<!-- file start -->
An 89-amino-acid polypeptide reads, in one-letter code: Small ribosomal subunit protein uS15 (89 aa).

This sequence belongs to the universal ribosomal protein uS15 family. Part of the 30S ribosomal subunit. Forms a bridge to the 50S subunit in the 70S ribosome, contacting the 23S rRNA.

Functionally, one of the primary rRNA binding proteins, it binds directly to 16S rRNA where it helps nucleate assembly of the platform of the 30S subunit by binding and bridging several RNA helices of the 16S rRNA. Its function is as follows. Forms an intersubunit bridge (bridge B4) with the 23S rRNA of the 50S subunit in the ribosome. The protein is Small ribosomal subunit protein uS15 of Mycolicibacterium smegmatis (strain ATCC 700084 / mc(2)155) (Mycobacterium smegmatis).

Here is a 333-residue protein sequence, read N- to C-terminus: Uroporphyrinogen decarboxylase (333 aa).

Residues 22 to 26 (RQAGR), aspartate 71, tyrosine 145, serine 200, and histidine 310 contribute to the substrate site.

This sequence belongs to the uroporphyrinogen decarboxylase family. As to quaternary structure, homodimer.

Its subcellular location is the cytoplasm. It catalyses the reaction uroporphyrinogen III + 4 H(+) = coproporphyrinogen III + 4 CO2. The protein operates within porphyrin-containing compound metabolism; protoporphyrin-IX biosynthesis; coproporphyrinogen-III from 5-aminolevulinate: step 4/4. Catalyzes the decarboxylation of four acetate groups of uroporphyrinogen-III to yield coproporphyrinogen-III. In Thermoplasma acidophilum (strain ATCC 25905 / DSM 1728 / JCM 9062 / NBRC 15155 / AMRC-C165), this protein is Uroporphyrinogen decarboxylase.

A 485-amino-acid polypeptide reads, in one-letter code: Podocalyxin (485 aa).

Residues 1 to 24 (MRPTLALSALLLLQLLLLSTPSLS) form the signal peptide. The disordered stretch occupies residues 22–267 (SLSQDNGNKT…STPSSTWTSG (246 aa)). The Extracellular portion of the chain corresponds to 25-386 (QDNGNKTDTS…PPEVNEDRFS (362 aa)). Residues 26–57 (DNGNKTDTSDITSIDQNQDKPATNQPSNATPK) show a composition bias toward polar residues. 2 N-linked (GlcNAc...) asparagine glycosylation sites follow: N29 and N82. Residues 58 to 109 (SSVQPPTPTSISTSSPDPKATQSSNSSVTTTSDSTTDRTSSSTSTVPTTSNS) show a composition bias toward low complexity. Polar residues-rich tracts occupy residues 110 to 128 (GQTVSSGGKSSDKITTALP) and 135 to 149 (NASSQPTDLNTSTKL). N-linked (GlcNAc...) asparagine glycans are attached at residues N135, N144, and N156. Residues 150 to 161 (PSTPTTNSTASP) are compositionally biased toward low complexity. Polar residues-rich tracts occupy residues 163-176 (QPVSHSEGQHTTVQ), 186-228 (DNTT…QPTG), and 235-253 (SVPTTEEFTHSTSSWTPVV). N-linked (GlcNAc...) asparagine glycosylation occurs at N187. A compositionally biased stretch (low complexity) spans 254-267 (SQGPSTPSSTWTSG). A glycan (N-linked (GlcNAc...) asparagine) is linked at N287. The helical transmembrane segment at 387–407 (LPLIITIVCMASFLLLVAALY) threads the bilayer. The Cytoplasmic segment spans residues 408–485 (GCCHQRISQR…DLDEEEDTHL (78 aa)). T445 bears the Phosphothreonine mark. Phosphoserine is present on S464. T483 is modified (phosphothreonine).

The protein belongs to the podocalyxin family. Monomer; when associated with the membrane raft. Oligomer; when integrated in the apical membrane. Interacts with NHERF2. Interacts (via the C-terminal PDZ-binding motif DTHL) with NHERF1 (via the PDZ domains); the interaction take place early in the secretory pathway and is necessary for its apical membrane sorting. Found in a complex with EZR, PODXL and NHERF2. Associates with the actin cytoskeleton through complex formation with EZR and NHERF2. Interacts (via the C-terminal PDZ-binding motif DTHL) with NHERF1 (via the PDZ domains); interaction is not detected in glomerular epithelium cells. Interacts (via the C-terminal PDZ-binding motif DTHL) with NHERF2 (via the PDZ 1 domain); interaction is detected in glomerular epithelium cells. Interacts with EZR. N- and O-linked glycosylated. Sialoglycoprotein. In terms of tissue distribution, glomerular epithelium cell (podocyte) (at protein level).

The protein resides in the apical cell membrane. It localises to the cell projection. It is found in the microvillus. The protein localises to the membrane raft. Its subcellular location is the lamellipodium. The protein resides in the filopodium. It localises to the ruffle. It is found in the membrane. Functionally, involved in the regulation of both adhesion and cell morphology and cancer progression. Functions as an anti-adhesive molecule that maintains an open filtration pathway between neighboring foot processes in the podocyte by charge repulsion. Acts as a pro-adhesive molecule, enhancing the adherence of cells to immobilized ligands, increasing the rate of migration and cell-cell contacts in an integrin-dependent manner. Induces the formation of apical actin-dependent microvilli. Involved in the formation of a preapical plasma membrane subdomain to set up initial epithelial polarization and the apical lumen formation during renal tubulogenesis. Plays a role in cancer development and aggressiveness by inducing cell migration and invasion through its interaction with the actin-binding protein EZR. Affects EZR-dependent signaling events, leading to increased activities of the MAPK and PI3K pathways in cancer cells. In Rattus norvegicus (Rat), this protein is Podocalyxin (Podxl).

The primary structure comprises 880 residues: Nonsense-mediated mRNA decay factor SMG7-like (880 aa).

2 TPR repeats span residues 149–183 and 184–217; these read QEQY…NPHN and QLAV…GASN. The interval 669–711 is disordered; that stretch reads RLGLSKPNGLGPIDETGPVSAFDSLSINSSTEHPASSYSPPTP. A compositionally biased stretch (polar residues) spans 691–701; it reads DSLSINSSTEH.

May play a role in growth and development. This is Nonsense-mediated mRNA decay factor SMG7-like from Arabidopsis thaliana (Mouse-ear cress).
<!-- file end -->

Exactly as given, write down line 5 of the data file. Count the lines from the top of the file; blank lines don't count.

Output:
Residues 22 to 26 (RQAGR), aspartate 71, tyrosine 145, serine 200, and histidine 310 contribute to the substrate site.